Pet Shop Boys, ‘Yes’
The electropop sound the Pet Shop Boys helped revolutionize in the ’80s has more than come back – it’s turned Lady Gaga into a hyped record-breaking brand. The English duo couldn’t have timed this better. Re-claiming Gaga’s glory is nearly impossible, but lightening-up after 2004’s politics-heavy “Fundamental” and re-embracing mindless heyday pep should help the “West End Girls” hit-makers on their 10th LP. The gay-culture mainstays, Neil Tennant and Chris Lowe, wax on the candy-coated flamboyancy for “Love etc.” and “Pandemonium” – the former love-over-looks mantra featuring their eye for sly lyricism, and the be-bopping latter so on-ecstasy you’ll want whatever they’re on. And it doesn’t get deliciously weirder – or gayer – than “All Over the World,” where a Tchaikovsky sample spills over fuzzed-out synths. Their lazy failings aren’t totally indigestible, either – the “Vulnerable” refrain recycles more than a tree hugger, and “Beautiful People” works ’70s TV-show theme nostalgia to a cheeseball effect. But the disc’s embarrassing coda, “Legacy,” contradicts its title, becoming insufferably unmemorable with a meandering six-plus minutes of nothingness. So when Tennant asks on “Pandemonium,” “Is this a riot or are you just pleased to see me?”, the answer is mostly.
Yeah Yeah Yeahs, ‘It’s Blitz!’
R.I.P. Yeah Yeah Yeahs: Karen O and Co.’s alt-rock sound has died – but the bohemian Big Apple-based band’s survived by disco-strobed synths in a techy 2.0 sound that’ll leave naysayers’ eyes rolling, and the rest of us? Feet shuffling and heart murmuring. YYY’s third-album metamorphosis is a whiplash jerk, but it puts a caterpillar to shame with a transformation so beautifully memorizing it’s whore-easy to get enveloped in the electroclash swooshes and O’s expressive, best-to-date singing. “Zero,” the first single, is aurally orgasmic, an electro-charged sonic mish-mash kicked up with a pulsating synths-on-steroids chorus and O’s high-flying yowl. Glitter sheen slides into “Heads Will Roll,” pleasuring with an irresistible pop hook, but it’s the futuristic free-verse balladry that shows the grunge-rock group’s finesse and maturation: melancholy Celtic-lined “Skeleton,” which builds to a heart-stopping chorus, and euphoric lullaby “Little Shadow” (both of which are performed acoustically at the disc’s end). Call this switcheroo a conformist move, but the YYYs sell it like they own it.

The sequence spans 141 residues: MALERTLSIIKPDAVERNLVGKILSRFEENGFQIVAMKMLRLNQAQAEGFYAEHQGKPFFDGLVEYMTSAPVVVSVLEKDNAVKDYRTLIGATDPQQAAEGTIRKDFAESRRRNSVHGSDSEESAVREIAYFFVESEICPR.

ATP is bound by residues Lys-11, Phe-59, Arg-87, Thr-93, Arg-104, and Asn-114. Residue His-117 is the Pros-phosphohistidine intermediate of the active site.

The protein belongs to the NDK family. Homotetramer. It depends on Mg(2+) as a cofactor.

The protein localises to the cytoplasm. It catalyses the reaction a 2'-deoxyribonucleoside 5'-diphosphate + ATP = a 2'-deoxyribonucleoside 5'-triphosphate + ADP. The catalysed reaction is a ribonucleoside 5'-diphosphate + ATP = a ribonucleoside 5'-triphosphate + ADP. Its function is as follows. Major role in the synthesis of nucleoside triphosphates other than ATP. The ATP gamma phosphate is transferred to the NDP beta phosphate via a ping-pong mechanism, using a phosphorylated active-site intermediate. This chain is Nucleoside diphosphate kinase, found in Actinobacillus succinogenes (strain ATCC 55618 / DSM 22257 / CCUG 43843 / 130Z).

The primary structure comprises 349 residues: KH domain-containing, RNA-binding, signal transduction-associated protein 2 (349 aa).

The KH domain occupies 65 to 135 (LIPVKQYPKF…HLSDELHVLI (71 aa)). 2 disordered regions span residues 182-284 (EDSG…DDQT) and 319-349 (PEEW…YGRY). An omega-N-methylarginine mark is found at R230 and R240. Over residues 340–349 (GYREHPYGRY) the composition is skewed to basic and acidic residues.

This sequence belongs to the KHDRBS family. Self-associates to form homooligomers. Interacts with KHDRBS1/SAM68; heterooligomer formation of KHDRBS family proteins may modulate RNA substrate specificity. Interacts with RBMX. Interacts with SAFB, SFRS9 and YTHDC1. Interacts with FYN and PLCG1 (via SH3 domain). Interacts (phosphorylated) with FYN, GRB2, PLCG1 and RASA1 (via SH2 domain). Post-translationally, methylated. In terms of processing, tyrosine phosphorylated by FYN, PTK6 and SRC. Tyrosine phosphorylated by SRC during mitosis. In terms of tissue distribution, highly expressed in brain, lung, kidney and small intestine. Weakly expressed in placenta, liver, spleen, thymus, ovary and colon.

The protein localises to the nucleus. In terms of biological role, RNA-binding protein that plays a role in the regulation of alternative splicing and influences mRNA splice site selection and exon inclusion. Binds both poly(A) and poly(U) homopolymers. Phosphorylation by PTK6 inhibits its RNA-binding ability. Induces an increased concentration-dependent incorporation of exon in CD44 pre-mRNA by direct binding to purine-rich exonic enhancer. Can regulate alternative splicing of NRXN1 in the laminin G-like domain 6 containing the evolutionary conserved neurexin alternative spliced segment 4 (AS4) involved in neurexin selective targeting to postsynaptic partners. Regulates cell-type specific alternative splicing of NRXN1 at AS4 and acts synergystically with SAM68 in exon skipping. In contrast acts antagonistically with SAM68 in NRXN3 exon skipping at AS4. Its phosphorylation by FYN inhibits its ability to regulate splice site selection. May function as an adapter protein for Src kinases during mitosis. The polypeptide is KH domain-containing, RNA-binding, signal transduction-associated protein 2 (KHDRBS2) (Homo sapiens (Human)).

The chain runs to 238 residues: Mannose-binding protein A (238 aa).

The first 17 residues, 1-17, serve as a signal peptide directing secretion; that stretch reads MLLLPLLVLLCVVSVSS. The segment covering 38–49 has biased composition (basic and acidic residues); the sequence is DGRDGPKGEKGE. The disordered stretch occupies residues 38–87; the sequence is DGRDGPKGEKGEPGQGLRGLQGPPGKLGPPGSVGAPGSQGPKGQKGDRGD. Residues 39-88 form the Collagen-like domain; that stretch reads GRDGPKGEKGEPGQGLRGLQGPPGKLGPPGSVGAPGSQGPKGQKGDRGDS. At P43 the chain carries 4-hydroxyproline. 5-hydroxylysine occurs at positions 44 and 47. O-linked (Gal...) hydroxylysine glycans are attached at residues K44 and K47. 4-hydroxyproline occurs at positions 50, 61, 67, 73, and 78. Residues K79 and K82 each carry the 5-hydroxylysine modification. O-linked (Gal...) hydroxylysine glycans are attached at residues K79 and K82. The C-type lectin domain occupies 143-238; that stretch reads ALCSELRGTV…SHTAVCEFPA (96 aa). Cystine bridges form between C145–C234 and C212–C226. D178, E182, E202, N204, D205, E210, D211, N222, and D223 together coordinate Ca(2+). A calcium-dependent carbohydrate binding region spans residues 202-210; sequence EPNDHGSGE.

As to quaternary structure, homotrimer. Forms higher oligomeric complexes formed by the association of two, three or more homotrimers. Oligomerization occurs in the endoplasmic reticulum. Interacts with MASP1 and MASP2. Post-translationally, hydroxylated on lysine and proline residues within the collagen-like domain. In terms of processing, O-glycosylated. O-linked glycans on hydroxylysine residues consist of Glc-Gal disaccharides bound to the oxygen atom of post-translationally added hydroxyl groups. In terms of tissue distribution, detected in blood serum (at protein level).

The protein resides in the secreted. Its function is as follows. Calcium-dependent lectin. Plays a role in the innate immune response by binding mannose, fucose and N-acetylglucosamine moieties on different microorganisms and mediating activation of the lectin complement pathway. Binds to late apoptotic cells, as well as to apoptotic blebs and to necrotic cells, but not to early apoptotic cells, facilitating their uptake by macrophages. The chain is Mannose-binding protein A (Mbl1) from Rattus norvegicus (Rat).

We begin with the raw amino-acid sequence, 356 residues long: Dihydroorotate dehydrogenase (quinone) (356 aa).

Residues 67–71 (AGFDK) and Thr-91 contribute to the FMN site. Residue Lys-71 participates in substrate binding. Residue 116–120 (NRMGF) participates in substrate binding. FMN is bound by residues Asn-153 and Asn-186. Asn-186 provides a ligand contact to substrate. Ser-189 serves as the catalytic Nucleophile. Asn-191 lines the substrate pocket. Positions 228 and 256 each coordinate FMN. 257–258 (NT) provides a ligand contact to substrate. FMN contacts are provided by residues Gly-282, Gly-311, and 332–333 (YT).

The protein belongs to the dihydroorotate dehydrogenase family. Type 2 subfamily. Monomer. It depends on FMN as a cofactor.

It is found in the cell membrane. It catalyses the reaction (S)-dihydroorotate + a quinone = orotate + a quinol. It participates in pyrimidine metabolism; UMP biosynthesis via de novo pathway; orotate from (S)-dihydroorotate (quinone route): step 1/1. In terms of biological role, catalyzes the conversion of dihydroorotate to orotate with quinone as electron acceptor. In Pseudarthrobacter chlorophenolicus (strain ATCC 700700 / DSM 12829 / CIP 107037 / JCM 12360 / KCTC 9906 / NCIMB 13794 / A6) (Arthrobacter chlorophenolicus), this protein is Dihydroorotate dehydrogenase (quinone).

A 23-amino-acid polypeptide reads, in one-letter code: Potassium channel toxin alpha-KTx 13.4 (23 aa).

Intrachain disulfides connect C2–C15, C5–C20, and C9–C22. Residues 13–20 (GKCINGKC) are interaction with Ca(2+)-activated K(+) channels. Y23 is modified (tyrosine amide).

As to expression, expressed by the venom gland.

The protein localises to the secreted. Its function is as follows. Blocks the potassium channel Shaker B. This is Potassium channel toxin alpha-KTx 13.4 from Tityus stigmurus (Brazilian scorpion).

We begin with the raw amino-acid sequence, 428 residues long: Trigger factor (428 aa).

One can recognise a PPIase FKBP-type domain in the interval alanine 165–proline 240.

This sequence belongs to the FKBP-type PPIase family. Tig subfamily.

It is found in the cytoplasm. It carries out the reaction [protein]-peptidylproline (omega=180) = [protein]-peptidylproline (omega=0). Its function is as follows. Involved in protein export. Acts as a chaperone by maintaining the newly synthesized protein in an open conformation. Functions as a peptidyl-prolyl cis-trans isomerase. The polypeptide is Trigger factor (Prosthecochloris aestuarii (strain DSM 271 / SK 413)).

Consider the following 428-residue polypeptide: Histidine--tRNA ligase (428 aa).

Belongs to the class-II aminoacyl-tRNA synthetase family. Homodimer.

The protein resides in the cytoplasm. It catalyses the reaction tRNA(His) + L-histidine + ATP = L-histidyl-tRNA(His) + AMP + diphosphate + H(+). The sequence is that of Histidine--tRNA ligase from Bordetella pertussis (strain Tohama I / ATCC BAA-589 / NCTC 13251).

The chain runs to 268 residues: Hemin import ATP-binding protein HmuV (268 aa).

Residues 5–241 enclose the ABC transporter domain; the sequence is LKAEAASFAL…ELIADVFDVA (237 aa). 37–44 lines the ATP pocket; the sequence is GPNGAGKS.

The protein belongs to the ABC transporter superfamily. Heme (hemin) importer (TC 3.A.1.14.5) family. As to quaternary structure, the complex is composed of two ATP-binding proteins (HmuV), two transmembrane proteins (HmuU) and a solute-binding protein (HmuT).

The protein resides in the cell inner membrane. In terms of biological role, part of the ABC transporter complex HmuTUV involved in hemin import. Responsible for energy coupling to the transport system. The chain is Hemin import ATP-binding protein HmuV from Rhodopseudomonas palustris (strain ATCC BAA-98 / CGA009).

Keith Urban, ‘Defying Gravity’
“Wicked” didn’t influence the making of Mr. Nicole Kidman’s fifth album, but he sure knows how to melt us with his lovey-dovey lyrics. Being hot helps, but it doesn’t cushion a relatively neutered LP that could’ve used more Oz sparkle. His post-rehab set – practically strapped with a big ol’ smile (which will win over the hardest of hearts on “Thank You”) – nabs some pop-country radio-bait, but also struggles getting off the ground. Come in, flying broom.
Cassandra Wilson, ‘Closer to You: The Pop Side’
The passion behind Cassandra Wilson’s distinctively mellow alto is enough to squeeze the emotion out of the array of pop artists she covers on this collection. Van Morrison’s “Tupelo Honey” is a silky, magical re-do, but Cyndi Lauper’s “Time After Time” is a tender bluesy number that lacks its quirky master’s charm. The similar tempos don’t help much either – unless it’s naptime.
Original cast, ‘Shrek: The Musical’
There’s no harm in a little ogre sing-along fun. And, heck, even if you’re years past puberty, you’ll dig the wit, pep and “tranny-mess” talk on the soundtrack to the filmed-turned-musical, which opened to critics’ thumbs-up in December. With silliness like “Donkey Pot Pie,” a fair amount of ear-sticky songs and plenty of PG-13 innuendo, “Avenue Q” diehards should eat this up quicker than Shrek can finish off a plate of grubs.
Empire of the Sun, ‘Walking on a Dream’
Like a bad dream, you’ll wish you could wake up from parts of this flamboyant Aussie duo’s debut album. But, alas, even though half of their disc is a nightmare – like “Delta Bay,” electro-crap guaranteed to give a migraine, and every other cut in the last half – there’s a solid EP somewhere in there. And, marked with a crazy-good falsetto hook, first single “Walking on a Dream” is a different kind of dream: A wet one.